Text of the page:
According to mcat-test-centers, Bremen is a Hanseatic city located in the northwest of Germany. Together with Bremerhaven it forms the Free Hanseatic City of Bremen. With an area of 404 square kilometers, it is the smallest federal state in Germany. Because the two cities are sixty kilometers apart, they form two enclaves within the state of Lower Saxony. Bremen has a history that goes back to the eighth century AD. However, Bremen really flourished in the late Middle Ages, when it was an important trade hub in the region. Today Bremen is a modern big city with more than half a million inhabitants, it seems that many buildings seem to date from the Middle Ages. Unfortunately, as in many other German cities, here too, that Bremen was largely bombed during the Second World War. Most historic buildings that you see in Bremen are reconstructions of buildings that were (partly) destroyed during the war.
According to Germany experts, Bremen is one of the nicest large cities that you can visit in Germany. It is a lively city with plenty to see and do. Do you want to know what to do in Bremen? Our top 10 sights in Bremen can help you on your way.
Bremen ‘s Top 10 Things to Do
#1. town hall
The historic town hall on the Markt in Bremen was built at the beginning of the fifteenth century. The green zinc roof contrasts with the cheerful stepped gable from 1608. It is said that the great hall is the only medieval city hall that is still completely intact. In the western part of the town hall is a beautiful old Meybach clock from 1739, which was made by Georg Christoph Meybach. Opposite the town hall on the Markt is the statue of Roland. He is the protector of the city of Bremen and stands for civil liberty.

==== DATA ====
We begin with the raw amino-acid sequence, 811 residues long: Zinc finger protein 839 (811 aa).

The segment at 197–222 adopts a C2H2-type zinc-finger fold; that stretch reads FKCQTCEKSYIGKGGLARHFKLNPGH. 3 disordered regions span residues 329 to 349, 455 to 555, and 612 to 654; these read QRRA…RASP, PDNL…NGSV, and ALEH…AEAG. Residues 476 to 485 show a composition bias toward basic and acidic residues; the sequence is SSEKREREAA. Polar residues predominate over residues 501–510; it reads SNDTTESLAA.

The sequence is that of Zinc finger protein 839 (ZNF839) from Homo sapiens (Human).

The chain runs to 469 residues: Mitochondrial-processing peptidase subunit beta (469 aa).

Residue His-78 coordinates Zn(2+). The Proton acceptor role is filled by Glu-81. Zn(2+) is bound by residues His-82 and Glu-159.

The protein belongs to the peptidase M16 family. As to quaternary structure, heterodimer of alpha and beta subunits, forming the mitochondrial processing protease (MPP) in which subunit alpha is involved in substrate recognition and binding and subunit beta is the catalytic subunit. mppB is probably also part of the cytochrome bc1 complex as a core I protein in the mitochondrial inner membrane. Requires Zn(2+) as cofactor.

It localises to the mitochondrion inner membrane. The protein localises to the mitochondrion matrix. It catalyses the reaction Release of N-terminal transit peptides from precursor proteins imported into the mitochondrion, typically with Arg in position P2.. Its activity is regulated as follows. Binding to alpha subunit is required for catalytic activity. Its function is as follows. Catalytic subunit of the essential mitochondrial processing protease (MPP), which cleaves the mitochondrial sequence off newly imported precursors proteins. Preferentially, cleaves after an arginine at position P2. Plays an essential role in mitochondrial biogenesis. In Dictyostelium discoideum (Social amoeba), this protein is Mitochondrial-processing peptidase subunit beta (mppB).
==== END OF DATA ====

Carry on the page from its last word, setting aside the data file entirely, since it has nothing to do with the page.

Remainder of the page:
The oldest part of the Hanseatic city of Bremen is located in the Schnoor district. With a walk through the narrow streets you will soon discover the medieval atmosphere that still hangs there. In this part of the city, all kinds of old crafts were carried out, whether or not related to fishing and the Bremerhaven. In 1959 it was decided to refurbish the Schnoor Viertel and partly rebuild it according to the idea as it used to look. With this, the city has managed to preserve an important piece of history, which we can still enjoy today. Schnoor’s most famous house is the Schifferhaus from 1630 on the Stavendamm.
#3. St. Petri Dom
Bremen Cathedral is an impressive sight with its two high towers. The cathedral is located at the Rathausplatz in the center of the city. The first stones of this building were laid as early as the eleventh century. The whole thing had a very different appearance at the time. Slowly, parts have been added and adapted to eventually achieve what we see today. The last major adjustment took place in the nineteenth century. In the St. Petri Dom is a museum with all kinds of objects that the church has received and which were found during excavations.
#4. art hall
Bremen’s art museum is located on the Am Wall. In the museum you can admire paintings and other works of art from the fourteenth to the twentieth century. Well-known and lesser-known names such as Monet, Franz Krüger, van Gogh and Camille Corot are reviewed. The building housing the Kunsthalle of Bremen was built in 1849 on what used to be the garbage dump. Nearly fifty years later, the first expansion took place and more followed later. Today, the Kunsthalle houses an outstanding collection of artworks reflecting 600 years of art history.
To enter the approximately one hundred meters long historic Böttcherstraße you must first pass the golden relief the ‘Lichtbringer’. This striking work of art has stirred up quite a few tongues. The artist Bernhard Hoetger, who was appointed by coffee trader Ludwig Roselius to redevelop Böttcherstraße, paid a sort of tribute to Hitler, who then rejected it in a speech. The Haus Atlantis building in Böttcherstraße is also designed by him. In the Böttcherstraße number 6, a house was bought by Ludwig Roselius at the beginning of the twentieth century. Today it is a museum about this striking man and his private art collection.